What to Do When Your Pipes Burst

A frozen copper pipe with water bursting from a leak

Every homeowner who lives in a cold climate knows the dread of a burst pipe. The damage, the expense of fixing it and the hassle of dealing with insurance claims are enough to give anyone nightmares. Knowing what to do if your pipes burst can help — but taking proactive steps to prevent it from happening in the first place is what will really put your mind at ease.

Why Do Pipes Burst?

Freezing is the most common cause for burst pipes, but it’s not the only cause. The following issues can all result in burst pipes if ignored too long.

Corrosion and pH imbalance 

If your water’s pH level isn’t balanced, it can make the pipes rust or corrode, which can eventually lead to leaks or bursts. This issue is more likely in homes with well water, which often has a higher concentration of iron.

Clogs and pressure

Clogged pipes are at a higher risk of bursting. Clogs near the drain aren’t usually a major issue, but if they form deeper in the pipes, the pressure can build up around them. Eventually, if there’s nowhere else for the water to go, the pipe will leak or burst.

Freezing temperatures

When water freezes, it expands. Sometimes, the force of this expansion is enough to rupture the pipes. Sudden temperature increases — like turning on the hot water — can make the problem worse, causing the ice and the surrounding pipe to shatter. 

How to Tell if Your Pipes Have Burst

A leaking sink faucet

Because water pipes are mostly hidden inside walls and ceilings, it’s not always obvious when they’re damaged. But the telltale signs usually make themselves known pretty quickly.

Random puddles

 Pools of water anywhere they shouldn’t be are clear signs of leakage. If a puddle grows significantly when you turn on the water, it could be a burst.

Fluctuating water pressure

If a pipe has a leak or a burst, you’ll lose water pressure because the water will flow through the hole instead of coming directly to your faucets.

Stains on walls

Large water stains on your walls or ceilings are the most obvious signs of a burst. They’re also the most useful: because stains are almost always found near the burst, they can help you pinpoint the exact location of the problem.

Discoloured or smelly water

Unusual colours or smells in your water can be the result of any number of issues. However, a reddish colour and metallic smell are worth keeping an eye on as they suggest rust, which can eventually lead to a leak or burst.

Unusually high water bills

If you notice a sudden spike in your water bills, that could mean you have a leaking or burst pipe.

Sounds behind walls and pipes

Pipes often make noises as they expand and contract. But a lot of banging and clanking means the pipes are moving around, which can eventually lead to breaks. Broken pipes may also move more than usual, as the water flow has shifted. Dripping sounds that you can’t trace to a faucet or other fixture may indicate a hidden leak.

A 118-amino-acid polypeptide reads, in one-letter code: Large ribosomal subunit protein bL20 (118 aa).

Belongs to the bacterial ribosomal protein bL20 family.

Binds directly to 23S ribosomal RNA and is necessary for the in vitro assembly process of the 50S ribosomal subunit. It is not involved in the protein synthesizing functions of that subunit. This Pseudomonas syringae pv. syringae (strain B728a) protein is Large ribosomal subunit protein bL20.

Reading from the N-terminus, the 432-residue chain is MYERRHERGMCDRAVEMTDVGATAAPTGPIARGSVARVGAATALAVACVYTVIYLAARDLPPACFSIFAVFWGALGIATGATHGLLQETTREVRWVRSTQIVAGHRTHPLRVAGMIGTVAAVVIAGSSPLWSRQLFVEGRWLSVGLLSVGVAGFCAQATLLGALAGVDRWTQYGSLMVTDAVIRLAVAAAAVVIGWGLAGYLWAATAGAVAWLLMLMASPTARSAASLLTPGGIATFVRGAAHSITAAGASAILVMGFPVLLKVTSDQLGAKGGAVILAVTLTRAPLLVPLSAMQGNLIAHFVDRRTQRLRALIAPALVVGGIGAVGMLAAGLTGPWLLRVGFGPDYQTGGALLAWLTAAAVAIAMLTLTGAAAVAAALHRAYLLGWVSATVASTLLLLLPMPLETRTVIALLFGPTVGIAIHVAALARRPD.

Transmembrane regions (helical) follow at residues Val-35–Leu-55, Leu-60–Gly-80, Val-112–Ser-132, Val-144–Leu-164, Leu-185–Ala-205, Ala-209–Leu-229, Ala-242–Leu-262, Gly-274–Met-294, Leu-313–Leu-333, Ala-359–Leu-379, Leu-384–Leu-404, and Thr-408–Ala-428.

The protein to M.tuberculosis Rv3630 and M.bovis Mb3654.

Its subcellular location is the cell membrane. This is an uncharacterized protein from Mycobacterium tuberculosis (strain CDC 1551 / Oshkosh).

If you notice any of these signs, it’s wise to check them out immediately, as it’s much easier to deal with a small leak before it becomes a full-blown burst.

What to Do if a Pipe Bursts

Wrapped pipes in a basement. Photo from Unsplash

If you discover a burst, take the following actions as quickly as possible.

Step 1: Turn Off Main Water and Heat

Start by turning off your main water supply so you’re not adding any new water to the situation. Turn off your water heater, boiler or any other water-based heating system you have in your home as well. If you think the water may have reached any electrical outlets or your fuse or circuit breaker box, turn off the main power.

Step 2: Drain Your Pipes

Once the water is off, drain the remaining water from the pipes by turning on your cold taps and flushing your toilets until they’re empty. Then do the same with your hot taps. This will relieve some of the pressure in your pipes and will prevent any more water from freezing in the pipes if that’s the problem.

Step 3: Locate Burst Pipe

Figure out where the break is. If it’s a fairly small leak, you might be able to find it by listening for it or by obvious water dripping. If it’s been leaking or broken for a while, there’s probably already been some damage. Bulging ceilings or large water stains will often lead you right to the source. 

Step 4: Call a Plumber

Unless you are a plumber, you shouldn’t try to tackle this problem yourself. Inadequate repairs might fail again, and any work done by you or an unlicensed handyperson may not be covered by liability insurance in case of further damage. Instead, call a licensed plumber right away to ensure everything is taken care of properly.

If there’s been any damage to your electrical system, be sure to call a licensed electrician as well.

Step 5: Make Emergency Repairs